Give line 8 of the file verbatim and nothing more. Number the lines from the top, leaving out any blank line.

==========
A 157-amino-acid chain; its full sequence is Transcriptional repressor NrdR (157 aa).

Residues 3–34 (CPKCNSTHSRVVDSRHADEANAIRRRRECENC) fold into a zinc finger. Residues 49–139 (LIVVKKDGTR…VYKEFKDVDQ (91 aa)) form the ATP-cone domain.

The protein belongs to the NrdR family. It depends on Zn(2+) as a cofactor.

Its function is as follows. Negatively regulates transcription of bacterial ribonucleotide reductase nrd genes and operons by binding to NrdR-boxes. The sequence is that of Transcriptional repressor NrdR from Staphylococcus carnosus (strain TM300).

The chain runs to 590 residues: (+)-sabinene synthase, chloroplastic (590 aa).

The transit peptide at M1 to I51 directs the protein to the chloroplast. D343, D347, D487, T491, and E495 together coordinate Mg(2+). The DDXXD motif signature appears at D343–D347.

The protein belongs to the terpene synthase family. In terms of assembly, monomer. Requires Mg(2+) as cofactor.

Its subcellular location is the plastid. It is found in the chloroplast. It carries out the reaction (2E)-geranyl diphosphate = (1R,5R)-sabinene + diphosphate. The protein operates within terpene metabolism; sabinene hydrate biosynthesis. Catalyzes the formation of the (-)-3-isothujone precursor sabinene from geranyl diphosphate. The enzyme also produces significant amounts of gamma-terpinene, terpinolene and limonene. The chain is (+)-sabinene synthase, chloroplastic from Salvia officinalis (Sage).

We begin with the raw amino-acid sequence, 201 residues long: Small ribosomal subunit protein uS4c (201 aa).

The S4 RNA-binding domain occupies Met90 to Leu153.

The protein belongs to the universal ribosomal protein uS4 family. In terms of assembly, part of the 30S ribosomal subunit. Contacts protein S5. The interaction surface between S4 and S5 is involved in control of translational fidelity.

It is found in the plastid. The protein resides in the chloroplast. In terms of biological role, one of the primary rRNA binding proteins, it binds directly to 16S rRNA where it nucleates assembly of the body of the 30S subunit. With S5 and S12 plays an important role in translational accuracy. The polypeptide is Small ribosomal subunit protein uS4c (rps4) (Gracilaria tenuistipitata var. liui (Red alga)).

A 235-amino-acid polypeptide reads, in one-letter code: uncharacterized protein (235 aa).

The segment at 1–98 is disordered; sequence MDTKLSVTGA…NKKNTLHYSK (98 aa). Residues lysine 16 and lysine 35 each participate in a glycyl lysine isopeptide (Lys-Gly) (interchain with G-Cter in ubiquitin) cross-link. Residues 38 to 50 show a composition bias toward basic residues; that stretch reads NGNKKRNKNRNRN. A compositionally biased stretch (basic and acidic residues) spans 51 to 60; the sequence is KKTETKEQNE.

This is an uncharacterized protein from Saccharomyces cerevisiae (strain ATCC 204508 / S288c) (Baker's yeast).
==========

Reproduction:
Its subcellular location is the plastid. It is found in the chloroplast. It carries out the reaction (2E)-geranyl diphosphate = (1R,5R)-sabinene + diphosphate. The protein operates within terpene metabolism; sabinene hydrate biosynthesis. Catalyzes the formation of the (-)-3-isothujone precursor sabinene from geranyl diphosphate. The enzyme also produces significant amounts of gamma-terpinene, terpinolene and limonene. The chain is (+)-sabinene synthase, chloroplastic from Salvia officinalis (Sage).